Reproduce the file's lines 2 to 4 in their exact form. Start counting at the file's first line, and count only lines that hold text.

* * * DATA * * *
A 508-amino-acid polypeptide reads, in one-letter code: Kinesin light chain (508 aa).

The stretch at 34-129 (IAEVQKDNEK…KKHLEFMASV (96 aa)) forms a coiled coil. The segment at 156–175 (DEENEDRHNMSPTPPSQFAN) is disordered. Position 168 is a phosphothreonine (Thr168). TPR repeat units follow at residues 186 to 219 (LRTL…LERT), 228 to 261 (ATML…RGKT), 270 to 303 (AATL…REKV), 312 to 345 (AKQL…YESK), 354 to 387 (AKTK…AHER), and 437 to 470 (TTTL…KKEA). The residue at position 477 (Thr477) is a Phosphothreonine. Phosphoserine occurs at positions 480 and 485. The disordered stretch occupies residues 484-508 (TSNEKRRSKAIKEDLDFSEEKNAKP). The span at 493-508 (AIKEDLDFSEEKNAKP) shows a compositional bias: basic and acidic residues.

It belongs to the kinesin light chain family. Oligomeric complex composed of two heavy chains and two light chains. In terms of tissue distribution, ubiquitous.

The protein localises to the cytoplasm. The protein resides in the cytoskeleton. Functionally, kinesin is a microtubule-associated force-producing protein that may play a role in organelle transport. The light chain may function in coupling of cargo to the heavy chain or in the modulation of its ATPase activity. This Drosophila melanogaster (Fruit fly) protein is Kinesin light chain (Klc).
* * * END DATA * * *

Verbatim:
The stretch at 34-129 (IAEVQKDNEK…KKHLEFMASV (96 aa)) forms a coiled coil. The segment at 156–175 (DEENEDRHNMSPTPPSQFAN) is disordered. Position 168 is a phosphothreonine (Thr168). TPR repeat units follow at residues 186 to 219 (LRTL…LERT), 228 to 261 (ATML…RGKT), 270 to 303 (AATL…REKV), 312 to 345 (AKQL…YESK), 354 to 387 (AKTK…AHER), and 437 to 470 (TTTL…KKEA). The residue at position 477 (Thr477) is a Phosphothreonine. Phosphoserine occurs at positions 480 and 485. The disordered stretch occupies residues 484-508 (TSNEKRRSKAIKEDLDFSEEKNAKP). The span at 493-508 (AIKEDLDFSEEKNAKP) shows a compositional bias: basic and acidic residues.

It belongs to the kinesin light chain family. Oligomeric complex composed of two heavy chains and two light chains. In terms of tissue distribution, ubiquitous.

The protein localises to the cytoplasm. The protein resides in the cytoskeleton. Functionally, kinesin is a microtubule-associated force-producing protein that may play a role in organelle transport. The light chain may function in coupling of cargo to the heavy chain or in the modulation of its ATPase activity. This Drosophila melanogaster (Fruit fly) protein is Kinesin light chain (Klc).